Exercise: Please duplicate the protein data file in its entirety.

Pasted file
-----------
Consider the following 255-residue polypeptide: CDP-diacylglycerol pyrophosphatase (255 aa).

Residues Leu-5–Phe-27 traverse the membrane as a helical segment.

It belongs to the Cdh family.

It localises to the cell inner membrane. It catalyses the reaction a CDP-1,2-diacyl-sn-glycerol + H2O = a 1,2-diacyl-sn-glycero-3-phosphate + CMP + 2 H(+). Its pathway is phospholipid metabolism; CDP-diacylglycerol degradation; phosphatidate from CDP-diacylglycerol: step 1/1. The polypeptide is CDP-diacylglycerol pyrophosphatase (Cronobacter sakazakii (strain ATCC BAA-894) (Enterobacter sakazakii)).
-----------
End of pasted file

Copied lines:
Consider the following 255-residue polypeptide: CDP-diacylglycerol pyrophosphatase (255 aa).

Residues Leu-5–Phe-27 traverse the membrane as a helical segment.

It belongs to the Cdh family.

It localises to the cell inner membrane. It catalyses the reaction a CDP-1,2-diacyl-sn-glycerol + H2O = a 1,2-diacyl-sn-glycero-3-phosphate + CMP + 2 H(+). Its pathway is phospholipid metabolism; CDP-diacylglycerol degradation; phosphatidate from CDP-diacylglycerol: step 1/1. The polypeptide is CDP-diacylglycerol pyrophosphatase (Cronobacter sakazakii (strain ATCC BAA-894) (Enterobacter sakazakii)).